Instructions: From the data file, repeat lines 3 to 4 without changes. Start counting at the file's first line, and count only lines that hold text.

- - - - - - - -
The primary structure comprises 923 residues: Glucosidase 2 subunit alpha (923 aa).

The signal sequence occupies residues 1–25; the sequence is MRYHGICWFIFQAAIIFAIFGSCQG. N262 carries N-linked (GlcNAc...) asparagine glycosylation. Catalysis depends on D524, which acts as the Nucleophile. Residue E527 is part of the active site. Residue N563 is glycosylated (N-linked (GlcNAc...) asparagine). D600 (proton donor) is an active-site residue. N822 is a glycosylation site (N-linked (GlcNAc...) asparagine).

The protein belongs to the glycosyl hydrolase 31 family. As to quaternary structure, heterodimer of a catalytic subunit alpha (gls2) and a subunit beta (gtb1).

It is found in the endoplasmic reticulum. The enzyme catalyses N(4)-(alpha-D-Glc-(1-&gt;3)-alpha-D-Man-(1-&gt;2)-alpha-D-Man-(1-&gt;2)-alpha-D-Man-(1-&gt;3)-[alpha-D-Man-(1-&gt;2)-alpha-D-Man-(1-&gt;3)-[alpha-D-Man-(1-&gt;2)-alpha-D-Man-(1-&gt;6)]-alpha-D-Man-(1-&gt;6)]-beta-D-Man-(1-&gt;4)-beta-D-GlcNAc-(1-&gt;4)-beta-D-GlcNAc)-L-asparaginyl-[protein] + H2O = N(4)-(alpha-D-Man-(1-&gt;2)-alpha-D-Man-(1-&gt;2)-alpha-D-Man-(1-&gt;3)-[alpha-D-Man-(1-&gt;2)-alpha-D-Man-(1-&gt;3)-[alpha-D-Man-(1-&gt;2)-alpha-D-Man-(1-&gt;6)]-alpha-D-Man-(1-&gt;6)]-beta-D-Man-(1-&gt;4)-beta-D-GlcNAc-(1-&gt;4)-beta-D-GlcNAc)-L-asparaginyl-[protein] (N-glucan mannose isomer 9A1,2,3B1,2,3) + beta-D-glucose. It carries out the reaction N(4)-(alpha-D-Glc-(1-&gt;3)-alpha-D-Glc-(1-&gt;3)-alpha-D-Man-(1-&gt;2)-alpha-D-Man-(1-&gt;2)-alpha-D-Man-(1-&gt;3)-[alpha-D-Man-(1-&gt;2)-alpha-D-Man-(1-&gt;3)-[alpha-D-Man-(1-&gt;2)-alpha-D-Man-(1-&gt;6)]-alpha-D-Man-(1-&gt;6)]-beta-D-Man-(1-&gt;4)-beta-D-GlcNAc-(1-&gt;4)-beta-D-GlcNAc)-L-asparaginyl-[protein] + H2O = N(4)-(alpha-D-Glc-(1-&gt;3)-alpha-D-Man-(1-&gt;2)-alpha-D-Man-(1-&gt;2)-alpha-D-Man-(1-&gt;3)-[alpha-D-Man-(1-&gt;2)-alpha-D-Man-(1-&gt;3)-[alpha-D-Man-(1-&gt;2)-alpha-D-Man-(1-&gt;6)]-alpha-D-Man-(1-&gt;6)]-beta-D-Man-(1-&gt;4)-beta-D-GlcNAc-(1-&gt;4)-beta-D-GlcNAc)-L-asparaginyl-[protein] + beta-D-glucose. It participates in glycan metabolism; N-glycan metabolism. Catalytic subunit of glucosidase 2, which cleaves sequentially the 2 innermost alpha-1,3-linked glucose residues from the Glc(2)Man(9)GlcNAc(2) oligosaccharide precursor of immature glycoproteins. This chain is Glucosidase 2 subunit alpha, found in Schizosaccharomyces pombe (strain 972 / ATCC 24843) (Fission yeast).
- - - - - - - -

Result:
The protein belongs to the glycosyl hydrolase 31 family. As to quaternary structure, heterodimer of a catalytic subunit alpha (gls2) and a subunit beta (gtb1).

It is found in the endoplasmic reticulum. The enzyme catalyses N(4)-(alpha-D-Glc-(1-&gt;3)-alpha-D-Man-(1-&gt;2)-alpha-D-Man-(1-&gt;2)-alpha-D-Man-(1-&gt;3)-[alpha-D-Man-(1-&gt;2)-alpha-D-Man-(1-&gt;3)-[alpha-D-Man-(1-&gt;2)-alpha-D-Man-(1-&gt;6)]-alpha-D-Man-(1-&gt;6)]-beta-D-Man-(1-&gt;4)-beta-D-GlcNAc-(1-&gt;4)-beta-D-GlcNAc)-L-asparaginyl-[protein] + H2O = N(4)-(alpha-D-Man-(1-&gt;2)-alpha-D-Man-(1-&gt;2)-alpha-D-Man-(1-&gt;3)-[alpha-D-Man-(1-&gt;2)-alpha-D-Man-(1-&gt;3)-[alpha-D-Man-(1-&gt;2)-alpha-D-Man-(1-&gt;6)]-alpha-D-Man-(1-&gt;6)]-beta-D-Man-(1-&gt;4)-beta-D-GlcNAc-(1-&gt;4)-beta-D-GlcNAc)-L-asparaginyl-[protein] (N-glucan mannose isomer 9A1,2,3B1,2,3) + beta-D-glucose. It carries out the reaction N(4)-(alpha-D-Glc-(1-&gt;3)-alpha-D-Glc-(1-&gt;3)-alpha-D-Man-(1-&gt;2)-alpha-D-Man-(1-&gt;2)-alpha-D-Man-(1-&gt;3)-[alpha-D-Man-(1-&gt;2)-alpha-D-Man-(1-&gt;3)-[alpha-D-Man-(1-&gt;2)-alpha-D-Man-(1-&gt;6)]-alpha-D-Man-(1-&gt;6)]-beta-D-Man-(1-&gt;4)-beta-D-GlcNAc-(1-&gt;4)-beta-D-GlcNAc)-L-asparaginyl-[protein] + H2O = N(4)-(alpha-D-Glc-(1-&gt;3)-alpha-D-Man-(1-&gt;2)-alpha-D-Man-(1-&gt;2)-alpha-D-Man-(1-&gt;3)-[alpha-D-Man-(1-&gt;2)-alpha-D-Man-(1-&gt;3)-[alpha-D-Man-(1-&gt;2)-alpha-D-Man-(1-&gt;6)]-alpha-D-Man-(1-&gt;6)]-beta-D-Man-(1-&gt;4)-beta-D-GlcNAc-(1-&gt;4)-beta-D-GlcNAc)-L-asparaginyl-[protein] + beta-D-glucose. It participates in glycan metabolism; N-glycan metabolism. Catalytic subunit of glucosidase 2, which cleaves sequentially the 2 innermost alpha-1,3-linked glucose residues from the Glc(2)Man(9)GlcNAc(2) oligosaccharide precursor of immature glycoproteins. This chain is Glucosidase 2 subunit alpha, found in Schizosaccharomyces pombe (strain 972 / ATCC 24843) (Fission yeast).